The NSW government has confirmed that it is actively considering the introduction of new taxes and levies that would apply to electric vehicles in the state.
Treasury officials told a budget estimates hearing earlier in March that the government was considering a shift to road user levies, based on the distance driven, as an alternative to levies charged on fuel sales.
The shift may see state governments recover a greater share of transport tariffs as the fuel excises – charged predominantly by the Federal government – decline as people shift to electric vehicles.
In Australia, an excise is currently levied on petrol sales of around 42 cents per litre, in addition to a 10 per cent GST charge, which are both collected by the Federal government.
Deputy secretary of the NSW Treasury, Joann Wilkie, told the budget estimates hearing that the NSW government was actively considering new models for collecting transport tariffs, with a shift to electric vehicles in mind.
“Electric vehicles at the moment are obviously subject to registration duties, like all cars. But apart from that, they do not contribute to taxation collected that is then used for the upkeep of roads and that sort of thing,” Wilkie told the hearing.
The treasury officials told the hearing that the introduction of new charges for electric vehicles may be justified to cover the costs of new charging infrastructure as levies collected from fuel sales fall.
Governments face a challenge in addressing the current State-Federal split in how revenue is collected from petrol tariffs, which is currently collected by the Federal government.
“There are various different revenue models that are being looked at. Do you use a model where you extend registration duties specifically on electric vehicles? Do you use some sort of excise levy that the Commonwealth would need to levy because the States could not necessarily do that?”
The treasury officials pointed to New Zealand and Norway as two examples where governments have sought to introduce reforms to transport revenue measures to prepare for a shift to electric vehicles.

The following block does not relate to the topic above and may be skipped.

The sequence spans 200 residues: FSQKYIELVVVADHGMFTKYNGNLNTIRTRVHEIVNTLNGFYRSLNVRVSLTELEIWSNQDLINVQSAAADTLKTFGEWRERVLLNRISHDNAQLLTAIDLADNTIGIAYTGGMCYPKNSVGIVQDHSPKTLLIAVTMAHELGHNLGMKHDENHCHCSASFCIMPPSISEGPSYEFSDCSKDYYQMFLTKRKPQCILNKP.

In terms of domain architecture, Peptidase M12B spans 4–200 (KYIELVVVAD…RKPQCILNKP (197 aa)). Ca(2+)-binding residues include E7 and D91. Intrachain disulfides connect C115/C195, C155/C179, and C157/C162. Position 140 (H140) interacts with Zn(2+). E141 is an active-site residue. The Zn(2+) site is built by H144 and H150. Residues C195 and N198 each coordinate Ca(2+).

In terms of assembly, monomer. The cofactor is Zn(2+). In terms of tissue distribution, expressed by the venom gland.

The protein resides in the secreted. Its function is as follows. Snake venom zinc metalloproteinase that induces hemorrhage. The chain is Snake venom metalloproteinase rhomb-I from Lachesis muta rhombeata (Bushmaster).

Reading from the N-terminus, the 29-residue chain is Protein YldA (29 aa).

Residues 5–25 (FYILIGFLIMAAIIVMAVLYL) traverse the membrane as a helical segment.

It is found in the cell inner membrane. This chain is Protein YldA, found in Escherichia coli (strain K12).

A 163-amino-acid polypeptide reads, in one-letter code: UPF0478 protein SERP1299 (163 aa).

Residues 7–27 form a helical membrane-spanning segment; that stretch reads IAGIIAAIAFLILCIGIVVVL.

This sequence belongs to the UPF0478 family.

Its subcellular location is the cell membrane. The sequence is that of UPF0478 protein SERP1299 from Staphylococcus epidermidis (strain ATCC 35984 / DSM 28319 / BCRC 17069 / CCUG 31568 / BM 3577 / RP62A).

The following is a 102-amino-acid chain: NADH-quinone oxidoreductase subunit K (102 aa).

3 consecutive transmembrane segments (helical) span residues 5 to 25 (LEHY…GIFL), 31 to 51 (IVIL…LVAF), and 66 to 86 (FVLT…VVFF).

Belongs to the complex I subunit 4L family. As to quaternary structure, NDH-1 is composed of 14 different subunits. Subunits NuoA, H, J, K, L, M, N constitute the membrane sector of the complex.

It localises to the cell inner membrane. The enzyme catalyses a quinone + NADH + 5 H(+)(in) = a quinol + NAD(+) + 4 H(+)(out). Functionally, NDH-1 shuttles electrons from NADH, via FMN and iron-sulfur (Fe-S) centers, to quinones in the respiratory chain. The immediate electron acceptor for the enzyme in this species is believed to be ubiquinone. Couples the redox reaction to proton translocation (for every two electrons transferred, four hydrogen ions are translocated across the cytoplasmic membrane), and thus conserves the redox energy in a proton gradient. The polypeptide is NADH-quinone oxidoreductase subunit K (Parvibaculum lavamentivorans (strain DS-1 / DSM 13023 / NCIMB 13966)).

New Zealand recently introduced a new system of road user charges, where vehicles pay levies proportionate to the distance driven in a year.
The new charges would be designed to better reflect a vehicle’s use of roads and other transport infrastructure. However, electric vehicles are currently exempt under New Zealand’s road user charges in an effort to support adoption.
New Zealand will look to apply the per kilometre charge to electric vehicles once adoption passes 2 per cent of the country’s light vehicle fleet.
“New Zealand has a pilot going at the moment where they look at distance charging. There are various different models that a government could consider and bring in, so we are keeping an eye on all of the public policy experiments that are going on around the world and that are being looked at on that front,” Wilkie added.
The treasury officials were questioned by Greens MLC David Shoebridge, who queried whether the NSW government would introduce new tariffs on electric vehicles at a time when adoption was being supported elsewhere.
“Let’s be clear: While other jurisdictions around the world are looking to give tax and registration concessions to encourage the uptake of electric vehicles, the New South Wales Government is looking at new and novel ways to add additional taxes to electric vehicles,” Shoebridge said.
The Treasury officials rejected that claim.
“At the moment, electric vehicles in Australia are subject to less taxation than fuel vehicles and therefore do not contribute as taxpayers to road upkeep, and there is significant infrastructure that needs to be built to support their use generally in the population,” Wilkie said in response.
In a letter seen by The Driven, the Electric Vehicle Council has written to the NSW Treasurer, seeking clarification of the government’s plans and hoped that any such changes would be introduced at a point in the future, to provide time for the early adoption of electric vehicles to be supported.
“It should be clear that imposing a new tax on EVs will disincentivise uptake. Any scheme should be designed with complementary measures to ensure incentives outweigh disincentives,” Electric Vehicle Council CEO Behyad Jafari wrote.
“Timing is critical. Overseas governments have taken significant steps, to support the uptake of EVs and are now considering future options for road user charges. Australia cannot skip the support and move straight to increased taxes.”
“The Electric Vehicle Council would recommend a timeline that prioritises support for increased EV uptake, with plans for new charges to occur after 2025 or 2030 depending on interim success,” Jafari added.
The Electric Vehicle Council warned that NSW risked becoming the first jurisdiction to disincentivise electric vehicle adoption.
“Australia is already conspicuous in its absence of meaningful regulations, incentives and mandates supporting the transition to electric vehicles,” the council said.
“NSW would become the world’s first market to not only not provide a financial incentive for EV uptake, but implement a tax discouraging it.”
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